Barbara Trülzsch

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Autosomal recessive spinal muscular atrophy (SMA) is linked to mutations in the survival motor neuron (SMN) gene. The SMN protein has been implicated at several levels of mRNA biogenesis and is expressed ubiquitously. Studies in various model organisms have shown that the loss of function of the SMN gene leads to embryonic lethality. The human contains two(More)
The targeting of proteins to mitochondria involves the recognition of the precursor proteins by receptors on the mitochondrial surface followed by insertion of the precursors into the outer membrane at the general insertion site GIP. Most mitochondrial proteins analyzed so far use a mitochondrial outer membrane protein of 19 kilodaltons (MOM19) as an import(More)
Spinal muscular atrophy (SMA) is a common neurodegenerative disease that is caused by mutations in the survival of motor neuron gene (SMN), leading to reduced levels of the SMN protein in affected individuals. In SMA, motor neurons selectively degenerate, however, the mechanism of cell death and the precise role of SMN in this process are not completely(More)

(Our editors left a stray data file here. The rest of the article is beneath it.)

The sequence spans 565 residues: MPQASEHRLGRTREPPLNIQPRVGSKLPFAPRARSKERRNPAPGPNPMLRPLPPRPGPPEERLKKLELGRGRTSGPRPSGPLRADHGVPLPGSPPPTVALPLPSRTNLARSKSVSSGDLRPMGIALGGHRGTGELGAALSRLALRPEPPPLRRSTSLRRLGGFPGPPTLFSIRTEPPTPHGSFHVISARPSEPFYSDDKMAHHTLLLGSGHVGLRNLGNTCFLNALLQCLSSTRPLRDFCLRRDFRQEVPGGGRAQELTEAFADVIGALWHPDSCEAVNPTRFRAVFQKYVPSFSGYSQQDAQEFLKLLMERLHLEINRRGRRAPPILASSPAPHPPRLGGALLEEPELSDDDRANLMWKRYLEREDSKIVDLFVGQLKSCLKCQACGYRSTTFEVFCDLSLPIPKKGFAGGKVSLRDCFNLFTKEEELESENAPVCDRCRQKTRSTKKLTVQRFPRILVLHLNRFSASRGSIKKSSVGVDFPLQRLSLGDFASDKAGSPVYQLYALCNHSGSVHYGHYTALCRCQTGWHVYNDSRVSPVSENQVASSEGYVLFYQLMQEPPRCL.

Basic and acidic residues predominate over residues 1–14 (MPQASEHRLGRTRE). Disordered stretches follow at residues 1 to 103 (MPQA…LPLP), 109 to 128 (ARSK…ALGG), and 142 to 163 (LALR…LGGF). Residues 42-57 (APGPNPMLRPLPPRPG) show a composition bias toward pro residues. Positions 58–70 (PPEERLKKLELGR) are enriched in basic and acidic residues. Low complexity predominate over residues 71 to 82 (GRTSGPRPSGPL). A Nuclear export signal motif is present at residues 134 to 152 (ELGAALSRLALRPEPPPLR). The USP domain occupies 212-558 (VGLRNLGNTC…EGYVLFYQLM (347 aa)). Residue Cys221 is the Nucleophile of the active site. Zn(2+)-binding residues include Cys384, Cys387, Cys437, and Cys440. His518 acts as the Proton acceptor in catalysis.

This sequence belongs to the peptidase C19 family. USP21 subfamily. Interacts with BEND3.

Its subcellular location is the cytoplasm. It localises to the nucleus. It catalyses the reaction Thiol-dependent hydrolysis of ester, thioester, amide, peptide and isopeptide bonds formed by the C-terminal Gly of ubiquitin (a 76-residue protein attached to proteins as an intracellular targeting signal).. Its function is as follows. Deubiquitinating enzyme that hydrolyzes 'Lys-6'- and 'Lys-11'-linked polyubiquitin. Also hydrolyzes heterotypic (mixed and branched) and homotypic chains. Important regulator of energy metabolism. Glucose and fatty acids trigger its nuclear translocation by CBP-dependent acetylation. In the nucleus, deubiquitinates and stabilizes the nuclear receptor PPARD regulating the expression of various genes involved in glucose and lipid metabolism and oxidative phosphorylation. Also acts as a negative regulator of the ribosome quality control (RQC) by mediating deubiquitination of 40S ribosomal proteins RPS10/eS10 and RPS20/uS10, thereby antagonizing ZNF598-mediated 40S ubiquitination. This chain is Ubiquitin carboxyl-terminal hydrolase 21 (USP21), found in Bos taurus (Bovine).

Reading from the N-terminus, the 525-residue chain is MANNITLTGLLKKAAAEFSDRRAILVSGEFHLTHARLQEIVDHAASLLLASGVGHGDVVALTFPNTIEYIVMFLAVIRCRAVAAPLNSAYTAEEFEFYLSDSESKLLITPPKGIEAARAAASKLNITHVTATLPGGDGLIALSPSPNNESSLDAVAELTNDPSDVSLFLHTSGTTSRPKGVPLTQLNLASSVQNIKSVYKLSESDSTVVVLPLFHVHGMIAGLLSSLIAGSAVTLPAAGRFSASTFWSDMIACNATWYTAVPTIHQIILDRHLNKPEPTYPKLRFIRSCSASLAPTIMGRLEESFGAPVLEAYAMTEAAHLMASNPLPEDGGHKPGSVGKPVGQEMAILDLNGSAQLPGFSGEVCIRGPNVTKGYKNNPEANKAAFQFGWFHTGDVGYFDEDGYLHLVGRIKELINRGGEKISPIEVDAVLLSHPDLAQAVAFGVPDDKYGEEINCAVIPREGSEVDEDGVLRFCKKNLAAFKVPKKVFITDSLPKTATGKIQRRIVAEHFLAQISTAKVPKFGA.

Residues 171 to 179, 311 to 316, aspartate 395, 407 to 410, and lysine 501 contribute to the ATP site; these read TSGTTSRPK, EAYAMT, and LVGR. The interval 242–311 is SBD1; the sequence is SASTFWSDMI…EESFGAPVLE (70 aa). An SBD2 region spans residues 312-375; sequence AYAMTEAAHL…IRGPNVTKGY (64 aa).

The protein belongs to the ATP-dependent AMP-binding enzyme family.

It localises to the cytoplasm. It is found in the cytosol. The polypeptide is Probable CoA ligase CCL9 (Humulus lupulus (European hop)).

Gene silencing with double-stranded RNA (RNAi) has proved useful for gene function studies, and should be especially well suited to studying diseases resulting in embryonal lethality where transgenic animal models are difficult to generate. We are applying this approach to the autosomal recessive disease spinal muscular atrophy (SMA). SMA is caused by(More)
This review examines applications of nucleic acid technology in the form of catalytic nucleic acids (ribozymes and DNAzymes) and RNA interference (RNAi) in the CNS. The basic mechanism of catalytic nucleic acids and RNAi is reviewed, and potentials and problems highlighted. Recent advances in chemical modifications and delivery techniques are summarized.(More)
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